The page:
When I was a mere sophomore in high school, I decided it would a brilliant idea to travel to India on a service project with my school, despite the fact that I cannot stand spicy food. I would spend the two weeks there eating lots of naan bread and not much else.
If you’ve never been to India, it is something I wholeheartedly suggest doing. My trip was completely eye-opening and life-changing. This was partially due to the work we did building a school for girls in a rural area that needed better education facilities, and partially because of the many situations I found myself in. Below I will cover the highlights of my trip. Keep in mind, my experiences are extremely unlikely and probably more a product of the ridiculous nature of my life than anything else.
Since it was a school trip, there were many rules to be followed. For example, we were not to leave the fort we were staying in without adult supervision. Being the rebel I was, a friend and I decided to leave the fort and cross the street to buy local candy from a vendor. We saw no chance of being caught, since the expedition would take a total of five minutes and we would be back before anyone noticed. Of course, we did not take into account the fact that we were in rural India.
After we had procured our candy, we turned back to cross the street, only to find hundreds — or perhaps even thousands — of sheep being herded down the street. For about five seconds, I contemplated trying to cross but decided that being sent home after being trampled by sheep was not an ideal situation. This led to us being caught and accordingly lectured.
This was just the first of many ridiculous happenings.
We were working with an all-boys school, and spent a few days exploring their school campus. One day, we decided to actually eat lunch in their dining hall at the same time as the other students. The only other girl on the trip was sick that day, a fact I did not notice until we arrived to lunch.
As soon as I entered the large dining hall filled with hundreds of boys eating lunch, the room went deathly silent. People had literally frozen at my arrival. Never have I eaten a more uncomfortable meal. As I ate my excessive amount of naan, I felt the eyes of every single person in that room on me. Awkward.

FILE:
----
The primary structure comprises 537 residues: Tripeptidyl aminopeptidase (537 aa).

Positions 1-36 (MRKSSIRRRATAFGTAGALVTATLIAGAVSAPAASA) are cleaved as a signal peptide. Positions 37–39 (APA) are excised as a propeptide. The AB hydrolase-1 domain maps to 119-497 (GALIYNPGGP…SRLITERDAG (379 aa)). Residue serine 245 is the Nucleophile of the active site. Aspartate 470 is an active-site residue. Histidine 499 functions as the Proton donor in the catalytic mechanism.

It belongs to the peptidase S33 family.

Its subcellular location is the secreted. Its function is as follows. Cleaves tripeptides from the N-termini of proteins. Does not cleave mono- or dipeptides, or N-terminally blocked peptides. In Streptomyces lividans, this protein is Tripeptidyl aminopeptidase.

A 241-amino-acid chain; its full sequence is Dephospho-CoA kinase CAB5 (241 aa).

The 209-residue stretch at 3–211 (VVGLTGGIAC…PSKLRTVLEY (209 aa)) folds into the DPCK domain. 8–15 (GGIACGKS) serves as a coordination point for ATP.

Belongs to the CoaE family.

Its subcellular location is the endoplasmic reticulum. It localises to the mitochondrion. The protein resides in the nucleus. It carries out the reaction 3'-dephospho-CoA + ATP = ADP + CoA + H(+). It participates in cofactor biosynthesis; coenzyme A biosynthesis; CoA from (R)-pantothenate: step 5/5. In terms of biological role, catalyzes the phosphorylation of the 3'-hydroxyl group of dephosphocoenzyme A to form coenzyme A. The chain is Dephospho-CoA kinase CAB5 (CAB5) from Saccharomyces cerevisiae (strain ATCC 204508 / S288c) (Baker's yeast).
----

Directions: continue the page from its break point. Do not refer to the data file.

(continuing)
The boys that we worked with were characters themselves, but quickly got over the novelty of a Caucasian girl. One night during the wee hours of the morning, as I waited up for my roommate to return, I felt myself drifting off. I was suddenly woken up by the door to our room bursting open and about seven masked men rushing into the room yelling. Obviously, I freaked out. The men seemed surprised by my presence and left just as quickly as they had come. It was not until the next day that the boys on the trip embarrassingly told me that they had meant to scare my roommate and not me. I did not feel bad about locking the door behind them and locking my roommate out for the night after the near heart attack I had.
The boys did prove useful in some instances though. For example, we explored a local market at one point so I could pick up gifts for friends and family back home. When we entered a square, a man with probably about forty monkeys approached and began rapidly speaking to me. I stood by in complete ignorance, smiling at the man as he smiled at me.
It was not until later that day that I found out he had wanted to trade some monkeys for me, and the Indian boys had refused. I didn’t have the courage to ask how many monkeys I was worth.
The trip had many moments like this. From the other girl on the trip being proposed to (keep in mind that we were about 15 years old at this time), to my Capri pants being viewed as completely scandalous (exposed ankles, the audacity!), to the beef-free menu at McDonald’s, it was certainly an adventure.